Fane was a musician, visual artist, filmmaker, creator of music videos and co-author of books. He was a prolific multimedia experimenter – and he created some of the greatest pop art in this country, of both variety you hang on your wall and the type you listen to.
The song Tears is one of his co-creations. That alone makes him worthy.
But he was not only a member of The Crocodiles, he was part of the groups Blerta, Spats and The Bend. He made music videos for several big-name musical acts and was constantly tinkering with sound, with old bits of wood, with new forms of art.
I met him only once – three years ago almost to the day – but we corresponded a few times also. I was a huge fan of both his work and his workload. His output. His passion for creativity – and the results that came from his discipline, his skill, his tenacity. His utmost facility.
We recorded a conversation for my podcast series – and I spent a large part of the day with him to gather that chat. I arrived, thinking I might set up the portable recorder, accept the offer of a cuppa and start the conversation. But no. Instead, I was a guest at a table full of people for a full lunch – instantly I was part of the fold and felt like an old friend.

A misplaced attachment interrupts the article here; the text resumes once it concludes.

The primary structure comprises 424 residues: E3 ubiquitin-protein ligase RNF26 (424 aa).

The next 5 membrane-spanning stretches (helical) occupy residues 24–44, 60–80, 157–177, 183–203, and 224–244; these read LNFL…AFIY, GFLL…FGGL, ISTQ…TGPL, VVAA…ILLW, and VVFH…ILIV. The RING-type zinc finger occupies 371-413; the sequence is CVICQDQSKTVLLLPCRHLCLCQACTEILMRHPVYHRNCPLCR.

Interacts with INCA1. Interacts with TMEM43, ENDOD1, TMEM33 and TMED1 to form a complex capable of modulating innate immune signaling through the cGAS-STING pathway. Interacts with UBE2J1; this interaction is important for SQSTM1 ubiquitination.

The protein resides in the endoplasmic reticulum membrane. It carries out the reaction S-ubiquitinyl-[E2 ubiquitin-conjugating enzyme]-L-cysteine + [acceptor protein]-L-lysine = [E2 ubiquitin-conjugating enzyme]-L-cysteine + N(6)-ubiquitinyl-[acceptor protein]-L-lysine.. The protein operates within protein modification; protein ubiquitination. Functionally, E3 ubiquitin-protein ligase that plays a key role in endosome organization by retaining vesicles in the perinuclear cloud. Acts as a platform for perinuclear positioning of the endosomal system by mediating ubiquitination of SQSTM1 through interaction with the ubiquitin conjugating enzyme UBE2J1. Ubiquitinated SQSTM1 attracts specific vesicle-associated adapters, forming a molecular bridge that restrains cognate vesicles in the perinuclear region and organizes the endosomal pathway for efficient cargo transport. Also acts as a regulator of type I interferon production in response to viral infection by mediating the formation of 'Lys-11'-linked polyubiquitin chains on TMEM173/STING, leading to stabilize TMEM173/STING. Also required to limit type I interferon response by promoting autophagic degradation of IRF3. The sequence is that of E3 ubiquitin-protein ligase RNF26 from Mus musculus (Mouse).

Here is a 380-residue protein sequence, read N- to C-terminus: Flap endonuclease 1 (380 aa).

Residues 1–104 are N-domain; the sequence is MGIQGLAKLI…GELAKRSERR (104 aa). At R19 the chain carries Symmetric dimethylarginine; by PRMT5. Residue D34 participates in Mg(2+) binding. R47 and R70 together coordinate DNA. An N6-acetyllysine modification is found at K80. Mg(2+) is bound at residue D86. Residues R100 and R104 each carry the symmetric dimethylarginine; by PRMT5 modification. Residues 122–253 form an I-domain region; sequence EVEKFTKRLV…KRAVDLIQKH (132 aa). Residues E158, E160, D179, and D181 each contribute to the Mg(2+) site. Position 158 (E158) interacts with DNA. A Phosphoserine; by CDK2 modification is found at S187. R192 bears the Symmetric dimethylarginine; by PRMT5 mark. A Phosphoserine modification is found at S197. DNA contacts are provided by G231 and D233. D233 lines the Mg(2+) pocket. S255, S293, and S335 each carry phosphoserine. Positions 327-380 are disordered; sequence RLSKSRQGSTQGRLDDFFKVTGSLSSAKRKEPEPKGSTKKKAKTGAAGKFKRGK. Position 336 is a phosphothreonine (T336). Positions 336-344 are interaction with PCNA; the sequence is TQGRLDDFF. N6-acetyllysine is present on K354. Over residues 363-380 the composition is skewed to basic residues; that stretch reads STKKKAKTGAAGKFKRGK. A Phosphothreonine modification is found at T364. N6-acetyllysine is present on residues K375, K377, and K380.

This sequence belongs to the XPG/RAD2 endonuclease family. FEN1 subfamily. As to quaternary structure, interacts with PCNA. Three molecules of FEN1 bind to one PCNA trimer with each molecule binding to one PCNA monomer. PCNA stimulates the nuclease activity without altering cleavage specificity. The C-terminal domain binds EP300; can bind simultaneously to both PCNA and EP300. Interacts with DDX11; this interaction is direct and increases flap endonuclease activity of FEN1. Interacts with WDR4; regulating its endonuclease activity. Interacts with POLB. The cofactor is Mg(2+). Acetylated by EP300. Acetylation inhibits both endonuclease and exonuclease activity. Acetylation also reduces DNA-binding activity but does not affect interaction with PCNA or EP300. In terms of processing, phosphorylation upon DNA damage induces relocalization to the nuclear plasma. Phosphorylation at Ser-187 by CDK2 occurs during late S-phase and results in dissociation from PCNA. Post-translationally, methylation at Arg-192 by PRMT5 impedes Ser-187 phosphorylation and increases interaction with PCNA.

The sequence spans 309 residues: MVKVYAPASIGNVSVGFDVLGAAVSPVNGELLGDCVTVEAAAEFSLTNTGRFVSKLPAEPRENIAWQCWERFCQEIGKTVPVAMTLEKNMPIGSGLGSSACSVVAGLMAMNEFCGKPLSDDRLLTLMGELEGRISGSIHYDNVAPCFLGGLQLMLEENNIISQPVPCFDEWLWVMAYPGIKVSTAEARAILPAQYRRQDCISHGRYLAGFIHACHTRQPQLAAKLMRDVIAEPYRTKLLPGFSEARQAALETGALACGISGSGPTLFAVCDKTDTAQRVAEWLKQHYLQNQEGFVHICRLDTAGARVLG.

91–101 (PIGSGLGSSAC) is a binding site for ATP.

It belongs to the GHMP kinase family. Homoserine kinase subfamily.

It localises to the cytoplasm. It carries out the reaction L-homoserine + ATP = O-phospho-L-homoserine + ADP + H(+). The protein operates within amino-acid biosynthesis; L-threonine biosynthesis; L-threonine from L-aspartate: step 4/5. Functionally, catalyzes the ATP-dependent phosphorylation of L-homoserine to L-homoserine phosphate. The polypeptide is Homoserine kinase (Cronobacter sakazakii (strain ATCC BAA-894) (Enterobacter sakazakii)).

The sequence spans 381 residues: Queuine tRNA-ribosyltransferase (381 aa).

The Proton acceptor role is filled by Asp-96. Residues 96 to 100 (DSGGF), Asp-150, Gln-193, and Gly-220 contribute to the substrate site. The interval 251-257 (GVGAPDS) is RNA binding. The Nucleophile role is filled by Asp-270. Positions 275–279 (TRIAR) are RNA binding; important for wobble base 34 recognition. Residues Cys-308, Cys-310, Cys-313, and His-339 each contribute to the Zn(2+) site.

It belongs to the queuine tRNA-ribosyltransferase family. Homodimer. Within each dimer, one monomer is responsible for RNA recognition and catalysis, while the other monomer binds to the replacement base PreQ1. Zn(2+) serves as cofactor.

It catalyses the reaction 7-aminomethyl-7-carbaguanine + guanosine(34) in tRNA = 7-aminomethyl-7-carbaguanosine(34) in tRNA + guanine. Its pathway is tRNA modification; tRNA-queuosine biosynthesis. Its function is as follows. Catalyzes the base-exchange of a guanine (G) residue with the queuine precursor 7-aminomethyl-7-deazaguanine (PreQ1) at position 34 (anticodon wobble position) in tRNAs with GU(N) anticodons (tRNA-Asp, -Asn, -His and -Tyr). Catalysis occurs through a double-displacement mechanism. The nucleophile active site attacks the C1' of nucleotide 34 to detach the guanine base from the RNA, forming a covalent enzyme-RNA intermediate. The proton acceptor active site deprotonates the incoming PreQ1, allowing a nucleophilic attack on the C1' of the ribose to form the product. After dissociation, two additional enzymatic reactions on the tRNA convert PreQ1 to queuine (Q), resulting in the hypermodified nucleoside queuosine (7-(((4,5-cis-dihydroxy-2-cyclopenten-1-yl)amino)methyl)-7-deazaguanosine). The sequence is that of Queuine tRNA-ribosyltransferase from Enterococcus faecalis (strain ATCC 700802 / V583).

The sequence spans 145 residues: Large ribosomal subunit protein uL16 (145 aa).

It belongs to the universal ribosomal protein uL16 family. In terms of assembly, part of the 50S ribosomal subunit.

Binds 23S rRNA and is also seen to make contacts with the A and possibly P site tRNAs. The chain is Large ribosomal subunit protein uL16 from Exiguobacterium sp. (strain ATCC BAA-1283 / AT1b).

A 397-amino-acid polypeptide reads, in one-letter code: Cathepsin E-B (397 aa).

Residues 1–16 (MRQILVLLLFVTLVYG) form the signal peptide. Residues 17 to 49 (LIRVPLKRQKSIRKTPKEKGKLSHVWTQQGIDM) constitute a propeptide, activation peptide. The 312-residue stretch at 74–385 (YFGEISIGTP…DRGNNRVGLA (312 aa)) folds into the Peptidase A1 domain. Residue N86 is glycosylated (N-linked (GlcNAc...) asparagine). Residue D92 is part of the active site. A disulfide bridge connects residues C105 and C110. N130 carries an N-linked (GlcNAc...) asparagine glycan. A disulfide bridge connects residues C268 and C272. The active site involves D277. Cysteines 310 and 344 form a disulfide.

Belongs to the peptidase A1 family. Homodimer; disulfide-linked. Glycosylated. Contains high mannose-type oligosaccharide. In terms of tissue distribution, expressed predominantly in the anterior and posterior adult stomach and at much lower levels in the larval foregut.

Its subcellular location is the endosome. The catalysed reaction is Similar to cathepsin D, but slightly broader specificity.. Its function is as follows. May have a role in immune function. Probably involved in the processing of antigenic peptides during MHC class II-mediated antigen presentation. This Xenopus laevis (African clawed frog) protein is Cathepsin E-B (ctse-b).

After the conversation that was captured on tape I was welcomed back to the house to visit any time, but not before I was shown all of the art and given previews of new music to come, artworks in development and several other projects that were on the drawing board – literally, in the case of pencil sketches for a planned new children’s book.
It was hard not to be inspired – to not feel the influence.
Fane’s great achievements will be documented elsewhere – and more extensively – but I wanted to highlight the power and importance of his musical friendship and collaboration with Tony Backhouse and Peter Dasent. Across some 40 years, several recordings and many different group-names the three of them have made some of the best music I’ve ever heard. I don’t know Peter or Tony personally, but my heart goes out to them – and of course to the family and close friends of Fane.
I was chuffed to be able to review the recent record by The Bend. World class and an important document – given that it features songs built from Sam Hunt poems and several of them include Bruno Lawrence’s final recordings made in his lifetime. What an album this is. And I know Fane spoke of many more recordings in the can to be released going into the future.
That’s all speculation for another time though. For now we must remember this giant – this towering creative force. And a funny guy too. A really funny, mischievous prankster-type. But his love of music – his knowledge of it too – was what will forever stay with me from our brief encounter.
R.I.P. Fane Flaws